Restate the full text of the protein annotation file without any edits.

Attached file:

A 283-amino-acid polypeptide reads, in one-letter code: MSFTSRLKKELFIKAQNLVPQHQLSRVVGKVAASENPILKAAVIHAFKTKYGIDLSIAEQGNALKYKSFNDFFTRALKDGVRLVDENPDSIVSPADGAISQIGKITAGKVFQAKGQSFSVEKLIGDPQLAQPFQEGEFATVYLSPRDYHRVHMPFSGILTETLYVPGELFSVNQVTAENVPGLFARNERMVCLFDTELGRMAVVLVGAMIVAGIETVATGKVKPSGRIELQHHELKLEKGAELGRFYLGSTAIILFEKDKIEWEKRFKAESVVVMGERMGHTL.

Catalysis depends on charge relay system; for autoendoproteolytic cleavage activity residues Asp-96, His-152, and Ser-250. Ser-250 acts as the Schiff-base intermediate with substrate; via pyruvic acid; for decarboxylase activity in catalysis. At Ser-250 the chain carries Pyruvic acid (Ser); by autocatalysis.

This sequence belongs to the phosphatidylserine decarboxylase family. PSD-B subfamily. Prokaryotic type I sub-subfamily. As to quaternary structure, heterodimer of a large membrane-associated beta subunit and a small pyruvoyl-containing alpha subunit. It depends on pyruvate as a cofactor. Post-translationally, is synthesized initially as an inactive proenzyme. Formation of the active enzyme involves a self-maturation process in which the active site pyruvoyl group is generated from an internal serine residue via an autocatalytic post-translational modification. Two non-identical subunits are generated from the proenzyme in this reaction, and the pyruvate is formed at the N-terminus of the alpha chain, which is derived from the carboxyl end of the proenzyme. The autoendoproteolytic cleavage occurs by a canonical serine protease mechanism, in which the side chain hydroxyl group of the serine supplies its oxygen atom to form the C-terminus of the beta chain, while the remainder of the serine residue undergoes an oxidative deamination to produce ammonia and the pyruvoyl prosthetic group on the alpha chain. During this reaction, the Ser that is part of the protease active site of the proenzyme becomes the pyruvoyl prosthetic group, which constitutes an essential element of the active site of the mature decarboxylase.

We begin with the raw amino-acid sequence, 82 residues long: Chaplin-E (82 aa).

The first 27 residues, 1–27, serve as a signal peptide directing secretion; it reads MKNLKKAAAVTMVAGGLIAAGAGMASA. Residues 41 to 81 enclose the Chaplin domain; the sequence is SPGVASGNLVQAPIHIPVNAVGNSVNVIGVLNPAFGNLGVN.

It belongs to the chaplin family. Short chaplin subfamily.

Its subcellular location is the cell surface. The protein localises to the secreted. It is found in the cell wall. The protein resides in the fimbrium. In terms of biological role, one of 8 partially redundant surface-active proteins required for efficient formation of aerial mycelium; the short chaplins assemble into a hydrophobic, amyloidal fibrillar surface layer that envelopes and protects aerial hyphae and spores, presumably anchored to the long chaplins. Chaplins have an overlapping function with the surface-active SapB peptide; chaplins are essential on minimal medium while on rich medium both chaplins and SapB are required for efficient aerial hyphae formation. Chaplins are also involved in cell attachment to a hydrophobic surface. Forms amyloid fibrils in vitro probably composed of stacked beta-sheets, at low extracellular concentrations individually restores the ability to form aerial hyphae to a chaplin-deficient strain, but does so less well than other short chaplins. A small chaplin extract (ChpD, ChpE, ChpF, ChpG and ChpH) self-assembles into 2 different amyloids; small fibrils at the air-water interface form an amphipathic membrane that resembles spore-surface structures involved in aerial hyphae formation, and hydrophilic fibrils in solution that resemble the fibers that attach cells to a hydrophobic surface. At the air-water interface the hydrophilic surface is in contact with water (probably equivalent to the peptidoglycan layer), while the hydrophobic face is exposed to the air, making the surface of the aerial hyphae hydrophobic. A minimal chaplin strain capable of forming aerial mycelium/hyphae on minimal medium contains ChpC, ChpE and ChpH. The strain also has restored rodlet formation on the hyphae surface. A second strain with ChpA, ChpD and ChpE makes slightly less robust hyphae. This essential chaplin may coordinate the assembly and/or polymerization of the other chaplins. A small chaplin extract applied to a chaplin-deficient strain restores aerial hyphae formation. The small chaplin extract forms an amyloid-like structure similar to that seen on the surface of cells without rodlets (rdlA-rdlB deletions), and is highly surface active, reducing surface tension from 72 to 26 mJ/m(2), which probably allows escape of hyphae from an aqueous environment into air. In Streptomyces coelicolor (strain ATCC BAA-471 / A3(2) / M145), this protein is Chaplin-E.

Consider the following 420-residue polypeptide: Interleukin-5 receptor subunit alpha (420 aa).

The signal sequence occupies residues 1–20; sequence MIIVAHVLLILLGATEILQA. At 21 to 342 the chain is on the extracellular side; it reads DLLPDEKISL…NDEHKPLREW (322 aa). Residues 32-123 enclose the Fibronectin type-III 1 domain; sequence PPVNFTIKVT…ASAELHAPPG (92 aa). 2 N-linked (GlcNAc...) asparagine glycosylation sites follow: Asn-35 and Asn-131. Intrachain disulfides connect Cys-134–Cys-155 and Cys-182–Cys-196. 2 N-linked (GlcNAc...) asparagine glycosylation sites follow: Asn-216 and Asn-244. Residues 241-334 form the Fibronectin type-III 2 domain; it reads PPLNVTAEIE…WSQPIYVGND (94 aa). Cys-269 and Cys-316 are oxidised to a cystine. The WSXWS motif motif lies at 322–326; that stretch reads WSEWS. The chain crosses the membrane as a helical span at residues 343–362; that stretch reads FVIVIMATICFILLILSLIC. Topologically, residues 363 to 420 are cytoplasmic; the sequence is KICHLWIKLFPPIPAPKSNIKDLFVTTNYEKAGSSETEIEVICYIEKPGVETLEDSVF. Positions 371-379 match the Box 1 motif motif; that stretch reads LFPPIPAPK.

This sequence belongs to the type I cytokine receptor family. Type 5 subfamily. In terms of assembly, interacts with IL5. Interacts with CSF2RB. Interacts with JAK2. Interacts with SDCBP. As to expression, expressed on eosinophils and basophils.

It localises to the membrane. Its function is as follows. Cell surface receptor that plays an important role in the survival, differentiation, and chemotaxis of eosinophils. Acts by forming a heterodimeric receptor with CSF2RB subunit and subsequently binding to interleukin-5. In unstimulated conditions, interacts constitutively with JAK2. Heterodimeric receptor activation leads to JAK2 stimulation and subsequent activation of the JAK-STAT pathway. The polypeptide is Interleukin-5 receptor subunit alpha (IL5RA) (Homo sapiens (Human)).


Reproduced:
A 283-amino-acid polypeptide reads, in one-letter code: MSFTSRLKKELFIKAQNLVPQHQLSRVVGKVAASENPILKAAVIHAFKTKYGIDLSIAEQGNALKYKSFNDFFTRALKDGVRLVDENPDSIVSPADGAISQIGKITAGKVFQAKGQSFSVEKLIGDPQLAQPFQEGEFATVYLSPRDYHRVHMPFSGILTETLYVPGELFSVNQVTAENVPGLFARNERMVCLFDTELGRMAVVLVGAMIVAGIETVATGKVKPSGRIELQHHELKLEKGAELGRFYLGSTAIILFEKDKIEWEKRFKAESVVVMGERMGHTL.

Catalysis depends on charge relay system; for autoendoproteolytic cleavage activity residues Asp-96, His-152, and Ser-250. Ser-250 acts as the Schiff-base intermediate with substrate; via pyruvic acid; for decarboxylase activity in catalysis. At Ser-250 the chain carries Pyruvic acid (Ser); by autocatalysis.

This sequence belongs to the phosphatidylserine decarboxylase family. PSD-B subfamily. Prokaryotic type I sub-subfamily. As to quaternary structure, heterodimer of a large membrane-associated beta subunit and a small pyruvoyl-containing alpha subunit. It depends on pyruvate as a cofactor. Post-translationally, is synthesized initially as an inactive proenzyme. Formation of the active enzyme involves a self-maturation process in which the active site pyruvoyl group is generated from an internal serine residue via an autocatalytic post-translational modification. Two non-identical subunits are generated from the proenzyme in this reaction, and the pyruvate is formed at the N-terminus of the alpha chain, which is derived from the carboxyl end of the proenzyme. The autoendoproteolytic cleavage occurs by a canonical serine protease mechanism, in which the side chain hydroxyl group of the serine supplies its oxygen atom to form the C-terminus of the beta chain, while the remainder of the serine residue undergoes an oxidative deamination to produce ammonia and the pyruvoyl prosthetic group on the alpha chain. During this reaction, the Ser that is part of the protease active site of the proenzyme becomes the pyruvoyl prosthetic group, which constitutes an essential element of the active site of the mature decarboxylase.

We begin with the raw amino-acid sequence, 82 residues long: Chaplin-E (82 aa).

The first 27 residues, 1–27, serve as a signal peptide directing secretion; it reads MKNLKKAAAVTMVAGGLIAAGAGMASA. Residues 41 to 81 enclose the Chaplin domain; the sequence is SPGVASGNLVQAPIHIPVNAVGNSVNVIGVLNPAFGNLGVN.

It belongs to the chaplin family. Short chaplin subfamily.

Its subcellular location is the cell surface. The protein localises to the secreted. It is found in the cell wall. The protein resides in the fimbrium. In terms of biological role, one of 8 partially redundant surface-active proteins required for efficient formation of aerial mycelium; the short chaplins assemble into a hydrophobic, amyloidal fibrillar surface layer that envelopes and protects aerial hyphae and spores, presumably anchored to the long chaplins. Chaplins have an overlapping function with the surface-active SapB peptide; chaplins are essential on minimal medium while on rich medium both chaplins and SapB are required for efficient aerial hyphae formation. Chaplins are also involved in cell attachment to a hydrophobic surface. Forms amyloid fibrils in vitro probably composed of stacked beta-sheets, at low extracellular concentrations individually restores the ability to form aerial hyphae to a chaplin-deficient strain, but does so less well than other short chaplins. A small chaplin extract (ChpD, ChpE, ChpF, ChpG and ChpH) self-assembles into 2 different amyloids; small fibrils at the air-water interface form an amphipathic membrane that resembles spore-surface structures involved in aerial hyphae formation, and hydrophilic fibrils in solution that resemble the fibers that attach cells to a hydrophobic surface. At the air-water interface the hydrophilic surface is in contact with water (probably equivalent to the peptidoglycan layer), while the hydrophobic face is exposed to the air, making the surface of the aerial hyphae hydrophobic. A minimal chaplin strain capable of forming aerial mycelium/hyphae on minimal medium contains ChpC, ChpE and ChpH. The strain also has restored rodlet formation on the hyphae surface. A second strain with ChpA, ChpD and ChpE makes slightly less robust hyphae. This essential chaplin may coordinate the assembly and/or polymerization of the other chaplins. A small chaplin extract applied to a chaplin-deficient strain restores aerial hyphae formation. The small chaplin extract forms an amyloid-like structure similar to that seen on the surface of cells without rodlets (rdlA-rdlB deletions), and is highly surface active, reducing surface tension from 72 to 26 mJ/m(2), which probably allows escape of hyphae from an aqueous environment into air. In Streptomyces coelicolor (strain ATCC BAA-471 / A3(2) / M145), this protein is Chaplin-E.

Consider the following 420-residue polypeptide: Interleukin-5 receptor subunit alpha (420 aa).

The signal sequence occupies residues 1–20; sequence MIIVAHVLLILLGATEILQA. At 21 to 342 the chain is on the extracellular side; it reads DLLPDEKISL…NDEHKPLREW (322 aa). Residues 32-123 enclose the Fibronectin type-III 1 domain; sequence PPVNFTIKVT…ASAELHAPPG (92 aa). 2 N-linked (GlcNAc...) asparagine glycosylation sites follow: Asn-35 and Asn-131. Intrachain disulfides connect Cys-134–Cys-155 and Cys-182–Cys-196. 2 N-linked (GlcNAc...) asparagine glycosylation sites follow: Asn-216 and Asn-244. Residues 241-334 form the Fibronectin type-III 2 domain; it reads PPLNVTAEIE…WSQPIYVGND (94 aa). Cys-269 and Cys-316 are oxidised to a cystine. The WSXWS motif motif lies at 322–326; that stretch reads WSEWS. The chain crosses the membrane as a helical span at residues 343–362; that stretch reads FVIVIMATICFILLILSLIC. Topologically, residues 363 to 420 are cytoplasmic; the sequence is KICHLWIKLFPPIPAPKSNIKDLFVTTNYEKAGSSETEIEVICYIEKPGVETLEDSVF. Positions 371-379 match the Box 1 motif motif; that stretch reads LFPPIPAPK.

This sequence belongs to the type I cytokine receptor family. Type 5 subfamily. In terms of assembly, interacts with IL5. Interacts with CSF2RB. Interacts with JAK2. Interacts with SDCBP. As to expression, expressed on eosinophils and basophils.

It localises to the membrane. Its function is as follows. Cell surface receptor that plays an important role in the survival, differentiation, and chemotaxis of eosinophils. Acts by forming a heterodimeric receptor with CSF2RB subunit and subsequently binding to interleukin-5. In unstimulated conditions, interacts constitutively with JAK2. Heterodimeric receptor activation leads to JAK2 stimulation and subsequent activation of the JAK-STAT pathway. The polypeptide is Interleukin-5 receptor subunit alpha (IL5RA) (Homo sapiens (Human)).